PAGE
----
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An Empirical Analysis of the Determinants of Economic Growth in the Western Balkans

An Empirical Analysis of the Determinants of Economic Growth in the Western Balkans AbstractThe objective of this paper is to assess the main determinants and the policies that affect economic growth in the Western Balkan over the period 1994 to 2015. It employs techniques such as pooled OLS, fixed and random effects model, and Hausman-Taylor model with instrumental variables (IV). The study shows evidence of conditional convergence, indicating the need for an upward move in the steady state level. The results show that foreign direct investments, gross savings and domestic credit to the private sector have a positive effect on per capita growth. On the other hand, initial level of per capita growth, corruption, unemployment, and general government final consumption, have a negative relationship with per capita growth. The study also shows a puzzling result, that schooling is not a significant factor for growth in Western Balkans. The study also highlights the relevance of attracting more foreign direct investments and reduction in corruption. http://www.deepdyve.com/assets/images/DeepDyve-Logo-lg.png Scientific Annals of Economics and Business de Gruyter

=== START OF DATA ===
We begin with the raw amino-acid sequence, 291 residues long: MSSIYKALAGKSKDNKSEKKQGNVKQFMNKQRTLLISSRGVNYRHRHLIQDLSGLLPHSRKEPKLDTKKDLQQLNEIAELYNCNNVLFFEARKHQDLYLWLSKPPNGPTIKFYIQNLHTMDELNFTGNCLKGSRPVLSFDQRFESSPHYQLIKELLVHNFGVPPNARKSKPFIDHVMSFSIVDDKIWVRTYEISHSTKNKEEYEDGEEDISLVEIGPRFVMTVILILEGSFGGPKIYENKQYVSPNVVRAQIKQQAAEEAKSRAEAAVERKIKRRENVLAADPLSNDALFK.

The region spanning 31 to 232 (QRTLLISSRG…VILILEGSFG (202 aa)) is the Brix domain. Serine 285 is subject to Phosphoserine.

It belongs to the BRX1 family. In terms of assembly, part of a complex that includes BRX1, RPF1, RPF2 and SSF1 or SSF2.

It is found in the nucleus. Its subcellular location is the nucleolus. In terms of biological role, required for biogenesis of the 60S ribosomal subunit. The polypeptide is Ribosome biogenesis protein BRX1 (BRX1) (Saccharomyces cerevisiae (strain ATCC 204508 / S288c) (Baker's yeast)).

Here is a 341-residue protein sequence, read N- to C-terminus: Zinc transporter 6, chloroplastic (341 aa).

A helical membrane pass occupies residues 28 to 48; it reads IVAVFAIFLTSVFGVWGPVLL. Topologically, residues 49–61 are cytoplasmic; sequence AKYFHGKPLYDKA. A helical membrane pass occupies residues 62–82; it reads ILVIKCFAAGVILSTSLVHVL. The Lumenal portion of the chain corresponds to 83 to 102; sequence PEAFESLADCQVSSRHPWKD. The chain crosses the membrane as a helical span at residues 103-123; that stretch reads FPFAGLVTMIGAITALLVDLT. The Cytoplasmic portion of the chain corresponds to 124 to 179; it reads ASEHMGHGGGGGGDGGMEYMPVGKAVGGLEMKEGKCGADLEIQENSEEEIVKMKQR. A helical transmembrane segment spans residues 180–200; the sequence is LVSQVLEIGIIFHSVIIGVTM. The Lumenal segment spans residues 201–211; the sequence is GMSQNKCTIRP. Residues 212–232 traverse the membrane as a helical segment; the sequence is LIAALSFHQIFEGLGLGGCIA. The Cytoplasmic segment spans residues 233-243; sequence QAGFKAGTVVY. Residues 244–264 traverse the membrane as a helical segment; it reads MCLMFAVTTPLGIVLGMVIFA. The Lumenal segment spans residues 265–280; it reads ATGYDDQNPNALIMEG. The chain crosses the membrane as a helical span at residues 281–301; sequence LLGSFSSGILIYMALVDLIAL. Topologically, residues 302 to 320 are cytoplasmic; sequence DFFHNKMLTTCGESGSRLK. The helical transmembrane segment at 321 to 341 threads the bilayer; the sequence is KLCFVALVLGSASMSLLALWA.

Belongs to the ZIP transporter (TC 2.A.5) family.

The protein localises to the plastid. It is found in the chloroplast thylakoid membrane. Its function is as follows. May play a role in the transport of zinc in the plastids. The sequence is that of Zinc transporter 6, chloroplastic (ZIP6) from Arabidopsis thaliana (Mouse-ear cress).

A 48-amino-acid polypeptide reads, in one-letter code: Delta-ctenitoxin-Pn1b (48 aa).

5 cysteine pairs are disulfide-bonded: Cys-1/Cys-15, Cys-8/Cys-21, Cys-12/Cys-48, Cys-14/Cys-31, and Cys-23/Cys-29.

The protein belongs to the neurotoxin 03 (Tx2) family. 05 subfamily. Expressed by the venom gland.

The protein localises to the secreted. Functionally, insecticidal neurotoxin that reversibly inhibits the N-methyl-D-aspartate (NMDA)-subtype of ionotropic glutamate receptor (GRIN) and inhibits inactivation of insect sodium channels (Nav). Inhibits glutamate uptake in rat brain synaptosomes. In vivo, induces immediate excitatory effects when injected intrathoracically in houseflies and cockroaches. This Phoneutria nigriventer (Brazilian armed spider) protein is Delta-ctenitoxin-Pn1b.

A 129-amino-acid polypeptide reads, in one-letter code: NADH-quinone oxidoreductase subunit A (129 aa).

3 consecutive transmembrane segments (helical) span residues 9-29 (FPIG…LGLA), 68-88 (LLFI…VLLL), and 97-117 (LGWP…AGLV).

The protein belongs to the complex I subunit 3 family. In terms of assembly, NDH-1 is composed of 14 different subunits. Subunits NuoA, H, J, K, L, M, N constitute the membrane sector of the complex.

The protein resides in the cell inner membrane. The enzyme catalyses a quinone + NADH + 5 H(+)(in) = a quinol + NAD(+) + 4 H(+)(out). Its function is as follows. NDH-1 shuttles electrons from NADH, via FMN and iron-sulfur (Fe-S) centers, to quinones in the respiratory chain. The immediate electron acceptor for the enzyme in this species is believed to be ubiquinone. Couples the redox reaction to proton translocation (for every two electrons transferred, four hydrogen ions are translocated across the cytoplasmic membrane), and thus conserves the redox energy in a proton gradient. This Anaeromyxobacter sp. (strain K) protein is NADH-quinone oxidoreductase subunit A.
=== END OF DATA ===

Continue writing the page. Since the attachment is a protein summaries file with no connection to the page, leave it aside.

An Empirical Analysis of the Determinants of Economic Growth in the Western Balkans

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Publisher
de Gruyter
Copyright
© 2017
eISSN
2501-3165
DOI
10.1515/saeb-2017-0016
Publisher site
See Article on Publisher Site

Abstract

AbstractThe objective of this paper is to assess the main determinants and the policies that affect economic growth in the Western Balkan over the period 1994 to 2015. It employs techniques such as pooled OLS, fixed and random effects model, and Hausman-Taylor model with instrumental variables (IV). The study shows evidence of conditional convergence, indicating the need for an upward move in the steady state level. The results show that foreign direct investments, gross savings and domestic credit to the private sector have a positive effect on per capita growth. On the other hand, initial level of per capita growth, corruption, unemployment, and general government final consumption, have a negative relationship with per capita growth. The study also shows a puzzling result, that schooling is not a significant factor for growth in Western Balkans. The study also highlights the relevance of attracting more foreign direct investments and reduction in corruption.

Journal

Scientific Annals of Economics and Businessde Gruyter

Published: Jun 27, 2017

References